'A brilliant hybrid of reportage, fiction, and historical fact that tells the stories of three black men whose tragic lives speak resoundingly to the place and role of the foreigner in English society' Observer
Francis Barber, 'given' to the great eighteenth-century writer Samuel Johnson, afforded an unusual depth of freedom, which, after Johnson's death, would help hasten his wretched demise....
Randolph Turpin, Britain's first black world champion boxer, who made history in 1951 by defeating Sugar Ray Robinson, and who ended his life in debt and despair...
David Oluwale, a Nigerian stowaway who arrived in Leeds in 1949, the events of whose life and death would question the reality of English justice, and serve as a wake-up call for the entire nation.
Each of these men's stories is told in a different, perfectly realized voice. Each illuminates the complexity and drama that lie behind the tragedy of their lives.
And each explores the themes at the heart of Caryl Phillips' work - belonging, identity, and race.
With great empathy, and through a collage of voices, Phillips has created three distinct portraits. All are superbly crafted and utterly absorbing reads... An important and sobering book, highly relevant today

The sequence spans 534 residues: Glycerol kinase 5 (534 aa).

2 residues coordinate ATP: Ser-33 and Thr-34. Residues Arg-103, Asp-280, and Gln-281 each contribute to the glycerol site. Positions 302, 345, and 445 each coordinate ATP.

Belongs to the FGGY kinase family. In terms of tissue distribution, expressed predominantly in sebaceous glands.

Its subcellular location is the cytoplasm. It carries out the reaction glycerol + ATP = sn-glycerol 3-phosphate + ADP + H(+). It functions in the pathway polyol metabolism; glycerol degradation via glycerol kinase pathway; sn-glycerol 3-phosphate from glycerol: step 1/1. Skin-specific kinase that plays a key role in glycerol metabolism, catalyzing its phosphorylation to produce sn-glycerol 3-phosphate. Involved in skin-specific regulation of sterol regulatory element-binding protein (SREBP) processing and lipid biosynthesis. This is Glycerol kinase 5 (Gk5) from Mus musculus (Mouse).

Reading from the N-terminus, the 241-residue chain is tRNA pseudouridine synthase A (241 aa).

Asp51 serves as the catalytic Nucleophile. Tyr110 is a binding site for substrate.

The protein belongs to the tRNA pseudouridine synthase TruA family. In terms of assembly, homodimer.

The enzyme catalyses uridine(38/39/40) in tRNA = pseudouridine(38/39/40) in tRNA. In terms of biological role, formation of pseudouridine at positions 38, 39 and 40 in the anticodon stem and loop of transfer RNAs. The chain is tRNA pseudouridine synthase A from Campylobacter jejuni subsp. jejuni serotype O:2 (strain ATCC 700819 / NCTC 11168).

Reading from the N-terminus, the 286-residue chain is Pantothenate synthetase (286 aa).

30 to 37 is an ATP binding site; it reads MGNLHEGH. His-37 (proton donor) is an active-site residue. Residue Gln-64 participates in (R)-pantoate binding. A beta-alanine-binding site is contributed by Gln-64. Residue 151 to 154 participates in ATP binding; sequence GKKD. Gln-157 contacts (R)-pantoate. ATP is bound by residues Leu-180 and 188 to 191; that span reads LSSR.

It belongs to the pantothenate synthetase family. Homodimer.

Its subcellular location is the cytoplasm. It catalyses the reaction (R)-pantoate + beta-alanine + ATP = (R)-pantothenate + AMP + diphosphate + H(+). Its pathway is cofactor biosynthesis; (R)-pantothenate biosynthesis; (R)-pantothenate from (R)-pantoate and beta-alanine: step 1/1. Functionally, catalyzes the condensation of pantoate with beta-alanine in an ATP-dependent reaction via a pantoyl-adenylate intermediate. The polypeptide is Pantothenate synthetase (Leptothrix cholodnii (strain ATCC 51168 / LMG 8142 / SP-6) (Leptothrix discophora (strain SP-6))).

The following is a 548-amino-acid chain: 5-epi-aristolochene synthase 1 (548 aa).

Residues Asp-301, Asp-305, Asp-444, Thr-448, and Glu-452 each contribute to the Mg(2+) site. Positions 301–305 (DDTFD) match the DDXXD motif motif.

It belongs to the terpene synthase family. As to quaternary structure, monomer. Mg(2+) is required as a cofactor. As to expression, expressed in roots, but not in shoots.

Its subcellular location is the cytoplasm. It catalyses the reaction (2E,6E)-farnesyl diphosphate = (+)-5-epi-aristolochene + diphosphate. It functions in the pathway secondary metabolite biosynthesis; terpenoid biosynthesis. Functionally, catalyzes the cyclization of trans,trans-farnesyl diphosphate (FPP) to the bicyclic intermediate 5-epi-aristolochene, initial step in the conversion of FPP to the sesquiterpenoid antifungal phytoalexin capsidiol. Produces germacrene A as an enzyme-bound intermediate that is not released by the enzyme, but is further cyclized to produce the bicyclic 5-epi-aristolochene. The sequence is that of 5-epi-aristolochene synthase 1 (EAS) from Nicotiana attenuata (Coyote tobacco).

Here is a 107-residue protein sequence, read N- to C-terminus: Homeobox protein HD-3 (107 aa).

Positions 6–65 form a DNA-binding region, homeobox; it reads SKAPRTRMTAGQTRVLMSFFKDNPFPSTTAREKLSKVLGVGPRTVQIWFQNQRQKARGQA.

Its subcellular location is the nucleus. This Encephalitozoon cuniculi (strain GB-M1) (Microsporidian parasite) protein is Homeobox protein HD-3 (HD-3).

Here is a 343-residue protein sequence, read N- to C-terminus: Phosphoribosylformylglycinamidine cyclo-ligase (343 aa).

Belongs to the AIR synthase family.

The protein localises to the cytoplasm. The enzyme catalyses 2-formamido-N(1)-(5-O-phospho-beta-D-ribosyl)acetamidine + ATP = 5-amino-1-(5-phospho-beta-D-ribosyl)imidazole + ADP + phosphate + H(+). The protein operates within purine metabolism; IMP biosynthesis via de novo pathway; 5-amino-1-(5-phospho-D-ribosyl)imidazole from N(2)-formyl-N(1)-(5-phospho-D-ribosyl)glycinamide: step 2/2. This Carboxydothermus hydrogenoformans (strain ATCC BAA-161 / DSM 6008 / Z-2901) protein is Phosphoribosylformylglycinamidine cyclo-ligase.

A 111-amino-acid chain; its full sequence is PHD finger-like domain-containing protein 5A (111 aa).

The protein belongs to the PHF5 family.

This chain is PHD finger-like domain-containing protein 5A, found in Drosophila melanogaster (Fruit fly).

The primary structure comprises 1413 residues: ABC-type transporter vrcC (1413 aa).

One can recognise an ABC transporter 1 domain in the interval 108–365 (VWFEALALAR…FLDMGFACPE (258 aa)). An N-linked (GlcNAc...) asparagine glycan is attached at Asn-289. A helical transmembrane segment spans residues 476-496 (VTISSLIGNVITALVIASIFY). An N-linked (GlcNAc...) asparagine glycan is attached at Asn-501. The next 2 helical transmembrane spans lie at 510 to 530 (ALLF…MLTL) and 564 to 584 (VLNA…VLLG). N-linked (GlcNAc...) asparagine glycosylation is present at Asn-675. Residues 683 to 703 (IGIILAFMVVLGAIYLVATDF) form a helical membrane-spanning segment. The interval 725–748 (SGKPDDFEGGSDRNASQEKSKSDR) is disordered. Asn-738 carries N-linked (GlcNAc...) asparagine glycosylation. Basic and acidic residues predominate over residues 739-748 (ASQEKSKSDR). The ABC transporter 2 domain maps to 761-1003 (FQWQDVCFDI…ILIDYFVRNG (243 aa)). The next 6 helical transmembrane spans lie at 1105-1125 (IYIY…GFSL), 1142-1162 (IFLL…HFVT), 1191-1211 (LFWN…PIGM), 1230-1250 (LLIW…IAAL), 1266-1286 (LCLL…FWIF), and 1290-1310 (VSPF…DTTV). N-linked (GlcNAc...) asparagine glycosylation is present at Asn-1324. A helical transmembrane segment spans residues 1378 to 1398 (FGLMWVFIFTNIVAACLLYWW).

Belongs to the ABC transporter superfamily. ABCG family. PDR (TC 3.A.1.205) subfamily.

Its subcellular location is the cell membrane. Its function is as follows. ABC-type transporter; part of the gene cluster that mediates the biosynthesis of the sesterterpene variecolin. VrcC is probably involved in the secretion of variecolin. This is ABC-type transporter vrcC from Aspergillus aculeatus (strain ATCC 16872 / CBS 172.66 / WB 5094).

Phillilps once again demonstrates why he remains one of Britain's pre-eminent writers, ranking alongside the great American figures who were the inspiration behind his decision to become a man of letters - Richard Wright, William Faulkner, James Baldwin
An immensely talented writer, Phillips resurrects their thwarted hopes in this subtle meditation on identity and belonging, which explores how impossible it is to define the composition of a nation
Foreigners is among Caryl Phillips most powerful, empathic, and profoundly affecting books